At the moment I’m working on an NDAed project, which uses augmented reality to help visualise anatomical data in a totally new way which is definitely an escape from the normal presentation of data!


I’ve seen a big uptick in my friends with kids using these mediums and it’s great to see people (perhaps unwittingly) unpicking the potential of AR and VR as an imaginative tool for escapism and learning. For example, Google’s AR Animals have proven to be extremely popular (largely thanks to a certain Tiger King!). We created 5 of the 3D creatures for Google’s AR search, including the Bengal Tiger and it’s been great to see the ways in which families are engaging with AR technology, using it as a start of a lesson or instruction.  


Personalised XR (augmented / virtual reality / mixed reality) experiences or bespoke apps and games are a great way to captivate audiences through imaginative and interactive content. AR in particular can be very sociable.


In terms of an interest from clients, we’ve seen an increase. There have been a number of ways where brands are looking to bring content into the home. In particular, people are looking at how to use products or environments in their home to be able to connect with people - a bit like ‘digital-experiential’. Also, of course, we are seeing a resurgence around VR. This has been coming for a while with the great success of Oculus’s Quest but all of the VR headsets have been sold out worldwide. There is a hunger for being immersed in worlds outside of your living room!

Katharine Hansford, strategic innovation director at Zenith

AR provides the opportunity for more entertaining content, which is important while people have more time on their hands and are lacking physical social interaction. We’ve seen a huge increase in people doing virtual quizzes and games with friends and family so more widespread AR would amplify this content for entertainment purposes.

AR would also help brands to connect with customer better at this time through AR commerce. Ecommerce has exploded during lockdown as people can’t get to the shops but consumers would likely be more comfortable buying products they could virtually try on or test before buying, especially for more expensive items. Widespread VR would be ideal for this time as people would already be familiar with connecting with friends and family in a virtual environment through gaming or social media, which removes the barrier of a screen.

The escapism provided by being fully transported to a virtual environment would likely also be welcomed at this time, as well as opportunities for virtual “travel” to help people connect with the world beyond their immediate environment.


Luke Vink, creative technologist at Studio Kraftwerk


As Achtung! / Isobar is an incredibly social office, one with a rich culture of humour and friendship; it was clear that social distancing would attack that culture. Simultaneously, clients were looking for ways to shift their events into an online space.


The research we did here led to finding a way to create a web VR version of our entire office, filled with all of the social humour and togetherness we were sorely missing. We hosted Friday night drinks in our new virtual office with great success, giving everyone a taste of one of the best benefits of VR - social connection at a distance.


I have now continued to explore VR both in web and headsets like the Oculus Quest, to see how we might effectively leverage its benefits, with the occasional escape to the insanely realistic world of “half life alyx” to kill some zombies and let off some steam.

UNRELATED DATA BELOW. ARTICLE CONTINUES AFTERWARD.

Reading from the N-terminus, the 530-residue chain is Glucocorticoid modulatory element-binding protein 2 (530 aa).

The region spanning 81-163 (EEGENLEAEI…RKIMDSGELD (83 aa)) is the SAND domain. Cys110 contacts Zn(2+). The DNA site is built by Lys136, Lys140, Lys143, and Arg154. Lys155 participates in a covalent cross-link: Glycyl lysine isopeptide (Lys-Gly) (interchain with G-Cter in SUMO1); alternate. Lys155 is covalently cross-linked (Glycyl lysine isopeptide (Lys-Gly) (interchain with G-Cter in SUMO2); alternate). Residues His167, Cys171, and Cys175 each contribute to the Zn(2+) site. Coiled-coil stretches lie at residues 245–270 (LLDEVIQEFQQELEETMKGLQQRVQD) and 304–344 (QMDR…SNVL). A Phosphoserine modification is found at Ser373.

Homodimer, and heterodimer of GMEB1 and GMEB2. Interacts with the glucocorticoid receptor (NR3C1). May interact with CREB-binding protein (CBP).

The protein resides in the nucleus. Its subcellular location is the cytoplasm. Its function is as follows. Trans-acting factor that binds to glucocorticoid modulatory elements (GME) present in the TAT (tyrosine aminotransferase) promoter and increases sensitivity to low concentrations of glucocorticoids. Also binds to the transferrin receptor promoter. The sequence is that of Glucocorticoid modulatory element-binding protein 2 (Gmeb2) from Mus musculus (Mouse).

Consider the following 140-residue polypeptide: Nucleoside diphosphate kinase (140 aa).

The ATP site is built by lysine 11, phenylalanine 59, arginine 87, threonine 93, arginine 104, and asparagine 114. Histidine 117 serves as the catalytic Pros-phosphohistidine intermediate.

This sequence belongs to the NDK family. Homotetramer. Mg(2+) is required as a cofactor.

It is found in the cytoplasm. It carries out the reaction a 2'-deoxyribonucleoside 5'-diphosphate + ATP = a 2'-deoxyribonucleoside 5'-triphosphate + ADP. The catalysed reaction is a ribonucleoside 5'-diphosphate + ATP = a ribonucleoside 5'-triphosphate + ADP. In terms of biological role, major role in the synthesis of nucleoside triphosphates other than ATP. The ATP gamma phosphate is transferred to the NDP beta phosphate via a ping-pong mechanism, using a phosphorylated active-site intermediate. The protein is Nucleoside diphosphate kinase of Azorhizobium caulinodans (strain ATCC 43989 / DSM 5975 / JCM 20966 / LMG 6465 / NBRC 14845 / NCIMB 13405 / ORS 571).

VR and AR have come a long way, but if you don’t have a fancy headset it’s difficult to experience this. On the Oculus Quest or HoloLens 2 for example, your hands are tracked to such precision that you can literally hold virtual objects and move them around as if they were real. One of the main issues, of course, is that to have a quality experience, everyone requires an expensive headset. 


Right now, VR feels like isolating by design - amazing for connecting remote people, yet tricky for retaining connection with the people next to you. AR however is a different story. If Apple or Google were to release an AR product that overcomes the last hurdles in the technology and for an affordable price, the products would spread as fast as the coronavirus itself.


We recently hosted an Easter egg hunt for KPN and we built WeTransfers’ Amsterdam office much like we did our own with Mozilla hubs. We are also now in talks with a client from Tokyo. As technology matures and more experience its benefits, it is becoming increasingly clear to companies and individuals that having an alternate reality isn’t as crazy or unachievable as they thought before.



Carsten Keller, creative director at MPC

As the Covid-19 crisis rapidly unfolds and shoots are either delayed or cancelled, we’re seeing virtual productions become extremely popular with clients.


Travel and access to locations will be disrupted for some time, however directors can still shoot at MPC virtually; through virtual production, the director can continue to do tech scouts and recces using virtual viewfinder on iPads or iPhones. Directors can influence the shoot via screen share and control cameras in a virtual session together with MPC artists, allowing them to get a real look and feel and make decisions quickly without the need for a live production.


We can also help make creative decisions in real-time, and create virtual storyboards and sets including stairs, walls, football pitches, lighting etc, the director can then enter the virtual set and direct remotely, we used this technique on The Jungle Book and The Lion King.


In particular, virtual production it’s popular with tech-savvy directors, who initially have a lot of questions about their involvement, pre-vis and virtual storytelling. We work on the shoot together, the director can set up cameras in real-time, without having to wait for renders, allowing all bounds of presenting feedback in real-time - it’s changing how we’re doing everything.

Work from LBB Editorial
Hero: Focus
Full Story